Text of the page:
The business world is a veritable minefield of potential lawsuits. Between like-minded thinking and outright property theft, entrepreneurs can get pretty cutthroat when it comes to chasing that unicorn status. For this reason, startups need to make sure that their legal counsel is not only prepared, but also open to questions that could make all the difference in your company's future. As for which questions to ask, we've got you covered.
According to a small survey of 55 lawyers conducted by UpCounsel, there are a number of important questions you need to ask your lawyer as a budding startup. For one, incorporation and intellectual property are direly important legal battles that you need to face head on. 41 percent of lawyers agreed that at least one of these two facets of business are crucial to protecting the future of your business. Respondents suggested a few questions you could ask, including:
- When should I form a business entity for my new venture?
- What legal entity form should I use?
- How should I structure my entity?
- Does my business or product name infringe on someone else’s trademark?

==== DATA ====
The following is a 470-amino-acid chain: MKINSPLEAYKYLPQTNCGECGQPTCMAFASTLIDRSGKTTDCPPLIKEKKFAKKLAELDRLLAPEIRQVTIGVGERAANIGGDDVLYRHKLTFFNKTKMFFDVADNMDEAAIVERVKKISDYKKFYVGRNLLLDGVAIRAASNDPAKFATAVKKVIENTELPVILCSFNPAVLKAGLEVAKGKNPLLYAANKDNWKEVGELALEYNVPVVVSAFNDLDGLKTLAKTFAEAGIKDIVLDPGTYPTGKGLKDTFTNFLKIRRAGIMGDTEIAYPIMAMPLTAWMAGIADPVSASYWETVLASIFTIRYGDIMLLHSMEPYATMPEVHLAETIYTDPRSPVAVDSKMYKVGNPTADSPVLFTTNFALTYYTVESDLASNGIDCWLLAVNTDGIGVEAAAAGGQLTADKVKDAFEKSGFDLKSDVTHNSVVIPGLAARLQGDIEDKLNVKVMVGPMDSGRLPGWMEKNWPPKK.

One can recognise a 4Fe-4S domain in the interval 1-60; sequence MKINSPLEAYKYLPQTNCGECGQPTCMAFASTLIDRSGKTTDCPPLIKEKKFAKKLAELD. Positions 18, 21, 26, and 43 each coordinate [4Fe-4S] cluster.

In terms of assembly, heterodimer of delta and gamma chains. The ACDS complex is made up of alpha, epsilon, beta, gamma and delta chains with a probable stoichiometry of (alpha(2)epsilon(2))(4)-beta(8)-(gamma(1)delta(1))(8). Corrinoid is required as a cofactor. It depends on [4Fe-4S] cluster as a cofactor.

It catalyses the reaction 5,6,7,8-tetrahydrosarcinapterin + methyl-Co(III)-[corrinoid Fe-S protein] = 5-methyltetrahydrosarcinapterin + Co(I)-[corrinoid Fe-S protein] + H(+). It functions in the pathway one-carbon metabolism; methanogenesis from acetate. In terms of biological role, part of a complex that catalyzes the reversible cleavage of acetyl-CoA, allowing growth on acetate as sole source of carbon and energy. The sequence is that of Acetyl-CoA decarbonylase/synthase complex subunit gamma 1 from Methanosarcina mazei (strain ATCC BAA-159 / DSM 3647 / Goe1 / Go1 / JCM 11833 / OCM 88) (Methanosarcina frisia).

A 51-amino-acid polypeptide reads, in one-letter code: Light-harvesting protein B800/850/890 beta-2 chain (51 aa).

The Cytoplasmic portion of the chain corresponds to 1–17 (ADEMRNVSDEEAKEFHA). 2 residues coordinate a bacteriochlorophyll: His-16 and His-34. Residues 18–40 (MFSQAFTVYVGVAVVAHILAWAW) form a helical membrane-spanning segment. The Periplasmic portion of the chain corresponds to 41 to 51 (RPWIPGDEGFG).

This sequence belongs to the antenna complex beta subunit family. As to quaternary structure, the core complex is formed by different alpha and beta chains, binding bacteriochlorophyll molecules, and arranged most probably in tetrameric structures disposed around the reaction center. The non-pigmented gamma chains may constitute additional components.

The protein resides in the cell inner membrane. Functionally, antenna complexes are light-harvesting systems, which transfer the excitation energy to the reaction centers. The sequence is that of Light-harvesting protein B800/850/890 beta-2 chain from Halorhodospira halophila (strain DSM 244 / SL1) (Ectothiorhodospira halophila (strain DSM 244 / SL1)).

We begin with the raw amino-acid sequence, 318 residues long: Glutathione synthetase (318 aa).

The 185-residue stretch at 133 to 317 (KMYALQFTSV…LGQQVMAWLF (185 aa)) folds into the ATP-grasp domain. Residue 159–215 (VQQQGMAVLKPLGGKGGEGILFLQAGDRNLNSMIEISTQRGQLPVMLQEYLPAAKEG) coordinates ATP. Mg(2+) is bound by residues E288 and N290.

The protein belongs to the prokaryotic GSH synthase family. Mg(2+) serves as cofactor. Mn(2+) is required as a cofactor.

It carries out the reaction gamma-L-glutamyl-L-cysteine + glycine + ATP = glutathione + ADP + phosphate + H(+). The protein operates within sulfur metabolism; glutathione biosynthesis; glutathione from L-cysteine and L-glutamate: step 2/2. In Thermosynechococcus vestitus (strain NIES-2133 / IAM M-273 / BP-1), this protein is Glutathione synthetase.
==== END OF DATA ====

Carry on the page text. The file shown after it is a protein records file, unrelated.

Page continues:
- Do I need to consider intellectual property as part of my startup costs/budget/protection?
The respondents also pointed out that hiring a lawyer, if you haven't already, is also notably important. In fact, 22 percent of respondents put that at the top of their list, making it the second most important legal issue to address before moving forward. When hiring a lawyer, you need to properly vet and interview them. Respondents suggested asking questions like:
- What hands-on experience has the lawyer had with startup businesses, and how long did the lawyer represent the business after initial formation?
- How can the lawyer help accomplish your established goals?
- Can the lawyer work within your budget?
While startups may be tempted to ask a lawyer about things like employment issues, venture capital law, or even startup tips, these lawyers insist that they're near the bottom of the list, with only 1 percent, 4 percent, and 6 percent of respondents viewing them important, respectively. Focus on the big legal picture when building your company and you'll never go wrong.